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Friends of Pelham Bay Park fundraiser benefits garden

Pelham Bay Park special needs garden program will live

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The Sensory Garden in Pelham Bay Park has served hundreds of special needs kids for several years now.

And thanks to the Friends of Pelham Bay Park, will continue for many more years.

As a result of their annual fundraiser Thursday, March 27, Marianne Anderson, administrator of Pelham Bay Park, said the event raised enough to continue funding the garden’s programming for the next two years.

The Sensory Garden programming has served hundreds of special needs students from local elementary and middle schools since it opened in 2007, Anderson said. The garden’s educator, Han-Yu Hung, provides lessons to students whose abilities vary greatly.

“She’s really great with the kids,” Anderson said. “We’re lucky to have her.”

Anderson said the main attractions of the Sensory Garden, next to the Playground for All Children, is a raised wheelchair-accessible L-shaped planter and a teardrop-shaped planter bed.

The lessons that take place in April and May allow the students to feel and smell the plants, as well as dig their hands in the dirt.

“Those kinds of things are very therapeutic,” Anderson said.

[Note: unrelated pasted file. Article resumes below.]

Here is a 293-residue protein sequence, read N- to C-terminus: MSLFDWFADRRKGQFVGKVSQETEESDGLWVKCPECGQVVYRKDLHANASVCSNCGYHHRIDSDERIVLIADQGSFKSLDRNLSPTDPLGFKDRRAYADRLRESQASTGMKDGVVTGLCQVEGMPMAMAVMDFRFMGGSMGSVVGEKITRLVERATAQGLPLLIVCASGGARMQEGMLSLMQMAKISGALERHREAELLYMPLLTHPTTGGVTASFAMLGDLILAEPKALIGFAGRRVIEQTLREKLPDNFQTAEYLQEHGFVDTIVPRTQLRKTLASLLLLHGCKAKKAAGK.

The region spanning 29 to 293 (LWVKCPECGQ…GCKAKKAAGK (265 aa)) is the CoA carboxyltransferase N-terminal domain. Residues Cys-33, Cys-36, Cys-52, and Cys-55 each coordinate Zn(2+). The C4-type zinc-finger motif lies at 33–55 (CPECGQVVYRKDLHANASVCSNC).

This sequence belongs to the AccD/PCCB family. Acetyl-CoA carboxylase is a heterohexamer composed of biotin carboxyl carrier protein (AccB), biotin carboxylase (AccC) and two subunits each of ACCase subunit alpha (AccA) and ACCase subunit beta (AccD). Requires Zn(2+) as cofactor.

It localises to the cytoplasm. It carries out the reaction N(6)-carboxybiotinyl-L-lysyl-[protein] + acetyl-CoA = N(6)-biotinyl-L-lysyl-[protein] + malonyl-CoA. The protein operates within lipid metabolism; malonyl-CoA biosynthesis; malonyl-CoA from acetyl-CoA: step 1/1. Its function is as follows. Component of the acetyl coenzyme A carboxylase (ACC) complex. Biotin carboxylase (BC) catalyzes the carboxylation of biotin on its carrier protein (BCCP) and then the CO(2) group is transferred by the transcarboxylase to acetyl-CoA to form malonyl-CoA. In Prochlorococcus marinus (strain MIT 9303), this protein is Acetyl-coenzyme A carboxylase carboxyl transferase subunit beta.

Anderson said the lessons include a composting class where the children hold wiggling worms, and opportunities for them to plant seeds.

“A lot of kids haven’t done anything like this,” she said.

Anderson said the program, which is educational as well as therapeutic, helps teach kids about the rich natural heritage of New York City.

In addition to providing programing for the Sensory Garden, past Friends of Pelham Bay Park fundraisers have also made the park more accessible. A few years ago the group raised money for two beach wheelchairs for Orchard Beach, which visitors can request to use.

Last year, the fundraiser secured money for three pieces of outdoor exercise equipment, one of them a wheelchair accessible chest press.

Anderson also said the Friends of Pelham Bay Park are also working with the parks department to establish an accessible pond walk behind the playground. A temporary gravel path is there now to provide access to the grassy area, but the park hopes to replace that with a boardwalk so that all kids can take advantage of the green space.

“Children who have accessibility issues,” she said, “they can’t always go for a hike in the woods.”

Anderson said the Friends of Pelham Bay Park and the administration have a mission to make the park accessible to all.

“The Friends, in all that they do, promote access of the park to everyone.”

Reach Reporter Jaime Williams at (718) 742–3383. E-mail her at jwilliams@cnglocal.com.
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